Where does your MP stand on this critical question?

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That's useful

A nice comparison that gets straight to the crux of the matter.

Imagine the industrial economy with free (gratis) machines !


Ned Ludd

I also find the analogy can be taken further. As we entered the Industrial era, there were people who were concerned that these machines were replacing jobs. While it was true that new jobs that were not possible were being created, and most now believe there were more new jobs than were replaced by machines, this still lead some people to "smash the machines".

One name that was brought forward at that time was Ned Ludd.

Whether this person actually existed or not, I wonder if there are people who are the equivalent in this economic transition.

I'm listening to University of Ottawa Technology Law courses (they have a podcast) and there is talk about regulatory takings where the government regulates property to such an extent that it is similar to actually taking the property away. Taking away private owner-control of information technology is such a taking in my mind -- and those behind anti-circumvention, Broadcast Flag, or other such legislation can be said to be equivalent to those "smashing" the machines at our entry to the industrial economy.

In the past I might have said Bruce Lehman (primary author of the NII working group paper), but Michael Geist has already quoted him as currently believing that these Clinton/Gore era policies were seriously flawed. While he was the lead of the policy that lead to the 1996 WIPO treaties, he is clearly not the person pushing it now.

We have the US ambassador to Canada, and the current heads of the USPTO and USTR. But are these leaders, or followers, of the ideology?

We have people like Graham Henderson. He appears like a worker afraid for his job, and he is not actually thinking about the bigger picture of what is happening in the economy. He sees a problem, has (incorrectly) assigned blame, and is now simply angry.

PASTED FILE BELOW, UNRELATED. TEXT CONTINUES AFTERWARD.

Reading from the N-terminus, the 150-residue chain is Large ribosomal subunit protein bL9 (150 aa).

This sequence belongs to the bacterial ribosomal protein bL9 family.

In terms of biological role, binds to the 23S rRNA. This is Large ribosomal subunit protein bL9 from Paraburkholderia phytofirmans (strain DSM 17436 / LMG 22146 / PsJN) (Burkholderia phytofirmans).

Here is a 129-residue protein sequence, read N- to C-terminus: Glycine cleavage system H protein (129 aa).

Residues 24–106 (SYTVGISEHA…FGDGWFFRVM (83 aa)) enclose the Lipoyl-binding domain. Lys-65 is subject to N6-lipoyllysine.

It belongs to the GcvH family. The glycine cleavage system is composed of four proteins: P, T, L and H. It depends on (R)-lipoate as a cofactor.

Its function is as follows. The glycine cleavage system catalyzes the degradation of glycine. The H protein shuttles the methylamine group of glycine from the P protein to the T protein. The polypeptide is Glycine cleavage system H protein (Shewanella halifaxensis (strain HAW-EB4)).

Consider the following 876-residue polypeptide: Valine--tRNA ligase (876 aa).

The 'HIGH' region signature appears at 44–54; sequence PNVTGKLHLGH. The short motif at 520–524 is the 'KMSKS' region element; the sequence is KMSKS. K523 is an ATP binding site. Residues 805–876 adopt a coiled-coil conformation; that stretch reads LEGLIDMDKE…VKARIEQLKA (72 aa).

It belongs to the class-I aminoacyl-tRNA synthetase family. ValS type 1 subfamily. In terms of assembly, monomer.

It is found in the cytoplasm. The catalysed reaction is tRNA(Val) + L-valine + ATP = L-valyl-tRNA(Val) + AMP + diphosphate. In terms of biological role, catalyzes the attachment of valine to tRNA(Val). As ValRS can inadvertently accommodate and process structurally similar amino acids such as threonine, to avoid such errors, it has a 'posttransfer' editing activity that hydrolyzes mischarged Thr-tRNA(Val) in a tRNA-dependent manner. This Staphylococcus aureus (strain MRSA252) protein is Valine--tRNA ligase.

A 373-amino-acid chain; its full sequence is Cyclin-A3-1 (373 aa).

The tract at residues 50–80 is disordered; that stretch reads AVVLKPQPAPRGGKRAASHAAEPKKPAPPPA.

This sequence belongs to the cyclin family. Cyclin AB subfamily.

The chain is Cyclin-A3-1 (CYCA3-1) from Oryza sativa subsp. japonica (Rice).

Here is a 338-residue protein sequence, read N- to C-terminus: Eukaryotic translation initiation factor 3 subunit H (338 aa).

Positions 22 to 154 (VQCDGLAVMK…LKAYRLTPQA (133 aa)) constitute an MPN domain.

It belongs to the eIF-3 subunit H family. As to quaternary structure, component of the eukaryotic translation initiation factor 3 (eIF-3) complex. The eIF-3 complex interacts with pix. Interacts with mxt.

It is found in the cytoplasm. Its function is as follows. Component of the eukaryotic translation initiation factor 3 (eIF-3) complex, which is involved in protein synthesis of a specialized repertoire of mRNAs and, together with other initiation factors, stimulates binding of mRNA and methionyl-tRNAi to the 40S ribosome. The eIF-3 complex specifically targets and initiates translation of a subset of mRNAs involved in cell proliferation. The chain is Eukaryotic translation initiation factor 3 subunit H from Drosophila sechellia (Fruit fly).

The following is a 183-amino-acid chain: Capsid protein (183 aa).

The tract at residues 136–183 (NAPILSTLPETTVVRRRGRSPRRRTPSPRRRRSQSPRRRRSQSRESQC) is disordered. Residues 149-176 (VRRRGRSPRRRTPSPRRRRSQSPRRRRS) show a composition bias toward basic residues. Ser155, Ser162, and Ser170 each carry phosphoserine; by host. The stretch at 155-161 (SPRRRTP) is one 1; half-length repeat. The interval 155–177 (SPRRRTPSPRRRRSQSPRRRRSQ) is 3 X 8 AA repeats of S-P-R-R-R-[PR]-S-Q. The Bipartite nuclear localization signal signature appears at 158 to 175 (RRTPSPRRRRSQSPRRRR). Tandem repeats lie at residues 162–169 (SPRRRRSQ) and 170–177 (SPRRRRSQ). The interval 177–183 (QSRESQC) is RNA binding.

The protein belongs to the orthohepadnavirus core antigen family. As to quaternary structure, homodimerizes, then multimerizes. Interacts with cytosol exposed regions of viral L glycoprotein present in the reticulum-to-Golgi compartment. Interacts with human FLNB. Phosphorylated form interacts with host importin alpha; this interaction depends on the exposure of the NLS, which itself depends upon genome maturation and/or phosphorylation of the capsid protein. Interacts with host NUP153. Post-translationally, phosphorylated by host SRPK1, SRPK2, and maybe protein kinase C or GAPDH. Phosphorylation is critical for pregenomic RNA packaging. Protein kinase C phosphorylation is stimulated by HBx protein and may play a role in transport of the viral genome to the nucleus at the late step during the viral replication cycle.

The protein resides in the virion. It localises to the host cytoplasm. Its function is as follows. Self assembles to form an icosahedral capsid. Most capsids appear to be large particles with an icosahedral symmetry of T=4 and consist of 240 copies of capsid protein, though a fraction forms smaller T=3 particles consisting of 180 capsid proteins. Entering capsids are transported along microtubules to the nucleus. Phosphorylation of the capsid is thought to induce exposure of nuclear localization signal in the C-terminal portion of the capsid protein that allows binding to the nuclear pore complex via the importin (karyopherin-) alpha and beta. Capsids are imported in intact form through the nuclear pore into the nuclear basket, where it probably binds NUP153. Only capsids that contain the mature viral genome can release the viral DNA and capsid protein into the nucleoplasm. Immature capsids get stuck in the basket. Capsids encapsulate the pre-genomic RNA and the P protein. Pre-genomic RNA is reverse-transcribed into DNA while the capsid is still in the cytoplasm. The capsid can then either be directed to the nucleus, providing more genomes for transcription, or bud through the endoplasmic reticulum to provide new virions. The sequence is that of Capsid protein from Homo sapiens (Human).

Maybe the "leader" of this movement may turn out to be fictional as well, and that there are people wanting to smash technology without actually understanding why they are doing this, or whether anything they are doing can possibly help their cause.

Free/Libre and Open Source Software (FLOSS) consultant.

Information as resource

I came across this and felt it might add to this posting. It is a view of how information (the root of knowledge?)can be viewed as different to resources of the past.
- expands as it is used unlike other resources
- less hungry for other resources – the higher the tech, the less energy and raw materials seem to be needed.
- can, and increasingly does, replace land, labour, and capital.
- easily transportable — at almost the speed of light
- transparent - It leaks and the more it leaks, the more we have, and the more of us have it. Bosses might be the last to know!
- shared, not “exchanged.” - both parties still have it after they have shared it

Such a different resource requires a different way of thinking, not only in terms of use, but in terms of the structures within which it is best used. The old "pyramid" structure may not be well suited to the development or best uses of knowledge. However the people making the decisions have grown within the pyramid and may find it hard to see that.

Obama and MANY others so often show that their limitations in terms of the required changes in thinking. Maybe thinking outside the box is not exactly what we need - we need people who can think outside the pyramid.